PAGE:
Grid Scale, Hydropower, Storage

Mini-Hydro System Designed by U.S. Student Inventor

An elementary school student has invented a miniature hydroelectric power plant that is designed for residential battery charging.

NEW YORK, New York – An elementary school student has invented a miniature hydroelectric power plant that is designed for residential battery charging.

The U.S. Department of Energy and the Lawrence Berkeley National Laboratory recently selected four students from across the U.S. to present their energy-saving inventions to the Energy Smart Schools Contest. These inventions were finished last month at the Energy Smart Schools Inventors Summit held at the Berkeley Lab in California.

The event was held in partnership with Owens Corning.

Michael Torrey built a mini-hydro plant with engineer Hong Dao, which uses power from water to charge batteries for household usage. As water passes through the pipes to drains and faucets, the flowing water charges the generators and the generators, in turn, charge the batteries. The batteries then supply energy to the household.

Torrey is in grade five at Forest Park Elementary School in Fremont, California.

“Children are not constrained in their imagination and our Inventors demonstrated this by developing original and creative devices to save energy,” says John Pagano of Owens Corning. “Now, with the help of energy experts, we are seeing their inventions come to life.”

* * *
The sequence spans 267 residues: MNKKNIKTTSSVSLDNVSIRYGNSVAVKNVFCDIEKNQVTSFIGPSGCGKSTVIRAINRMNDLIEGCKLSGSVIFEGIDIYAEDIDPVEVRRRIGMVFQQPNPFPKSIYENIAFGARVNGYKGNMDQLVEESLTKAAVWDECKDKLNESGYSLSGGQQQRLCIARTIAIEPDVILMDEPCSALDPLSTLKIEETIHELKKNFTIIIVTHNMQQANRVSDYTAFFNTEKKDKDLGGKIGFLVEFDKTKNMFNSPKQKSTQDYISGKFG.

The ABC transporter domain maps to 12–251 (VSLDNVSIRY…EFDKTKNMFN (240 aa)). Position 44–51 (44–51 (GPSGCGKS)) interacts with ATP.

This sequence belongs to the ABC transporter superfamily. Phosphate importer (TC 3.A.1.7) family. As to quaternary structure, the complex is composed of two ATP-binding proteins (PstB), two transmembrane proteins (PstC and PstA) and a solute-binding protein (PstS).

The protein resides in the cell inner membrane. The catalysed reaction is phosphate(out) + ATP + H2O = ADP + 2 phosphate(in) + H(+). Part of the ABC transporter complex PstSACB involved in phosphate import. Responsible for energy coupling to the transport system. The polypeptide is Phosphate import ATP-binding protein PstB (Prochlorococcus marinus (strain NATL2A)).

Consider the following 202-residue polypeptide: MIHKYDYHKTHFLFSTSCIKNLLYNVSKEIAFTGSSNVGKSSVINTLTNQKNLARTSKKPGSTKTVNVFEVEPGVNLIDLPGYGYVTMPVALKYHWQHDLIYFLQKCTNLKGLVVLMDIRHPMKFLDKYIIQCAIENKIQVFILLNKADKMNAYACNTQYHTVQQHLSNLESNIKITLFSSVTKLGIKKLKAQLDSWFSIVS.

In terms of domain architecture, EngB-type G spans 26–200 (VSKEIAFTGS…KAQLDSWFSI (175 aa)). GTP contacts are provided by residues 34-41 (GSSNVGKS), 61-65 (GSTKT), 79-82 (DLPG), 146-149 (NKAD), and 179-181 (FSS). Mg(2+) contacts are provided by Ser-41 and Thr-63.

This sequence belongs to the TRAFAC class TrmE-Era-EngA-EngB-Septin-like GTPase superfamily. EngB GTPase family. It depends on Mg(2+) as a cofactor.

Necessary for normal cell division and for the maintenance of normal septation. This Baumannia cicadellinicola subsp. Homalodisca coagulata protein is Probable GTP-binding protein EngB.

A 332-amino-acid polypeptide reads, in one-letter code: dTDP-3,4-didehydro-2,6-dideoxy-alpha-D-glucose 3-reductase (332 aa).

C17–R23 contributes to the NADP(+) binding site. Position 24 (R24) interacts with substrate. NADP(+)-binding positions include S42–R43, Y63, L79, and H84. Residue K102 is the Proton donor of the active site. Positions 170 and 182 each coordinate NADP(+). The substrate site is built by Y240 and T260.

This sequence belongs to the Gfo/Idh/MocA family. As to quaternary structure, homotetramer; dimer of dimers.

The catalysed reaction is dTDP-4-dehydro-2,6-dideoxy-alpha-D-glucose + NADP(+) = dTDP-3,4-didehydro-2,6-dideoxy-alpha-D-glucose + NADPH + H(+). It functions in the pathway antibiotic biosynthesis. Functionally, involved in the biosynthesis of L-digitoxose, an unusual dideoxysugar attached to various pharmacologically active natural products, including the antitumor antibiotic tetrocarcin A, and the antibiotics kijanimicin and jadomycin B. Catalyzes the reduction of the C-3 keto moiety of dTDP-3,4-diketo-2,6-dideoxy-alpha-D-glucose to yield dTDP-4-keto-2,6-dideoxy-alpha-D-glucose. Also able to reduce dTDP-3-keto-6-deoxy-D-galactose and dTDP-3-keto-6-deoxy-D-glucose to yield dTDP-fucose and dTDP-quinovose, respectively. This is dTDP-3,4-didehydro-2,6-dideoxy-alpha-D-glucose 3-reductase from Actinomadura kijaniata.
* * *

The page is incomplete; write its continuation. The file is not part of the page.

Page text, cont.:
Grade four student Kate Flor-Stagnato of Scotch Plains, NJ, built an air conditioner that signals homeowners when energy is being wasted, by connecting the home’s air-conditioning unit to nearby windows with sensors. If a sensor detects an open window while the air conditioner is running, then the air-conditioner beeps until the window is closed and no longer wasting energy.

“We were very proud to have these creative students at the lab for the Energy Smart Schools Inventors Summit,” says Charles Shank of Lawrence Berkeley National Lab. “We were delighted to be able to encourage and work with students who have an interest in science.”

“Just like the recycling movement in the ’80s and ’90s, our goal is to make energy efficiency the top environmental issue of the new millennium,” adds Pagano. “By getting students involved, we hope they will take the message home and help create a nationwide network of energy-efficiency communities.”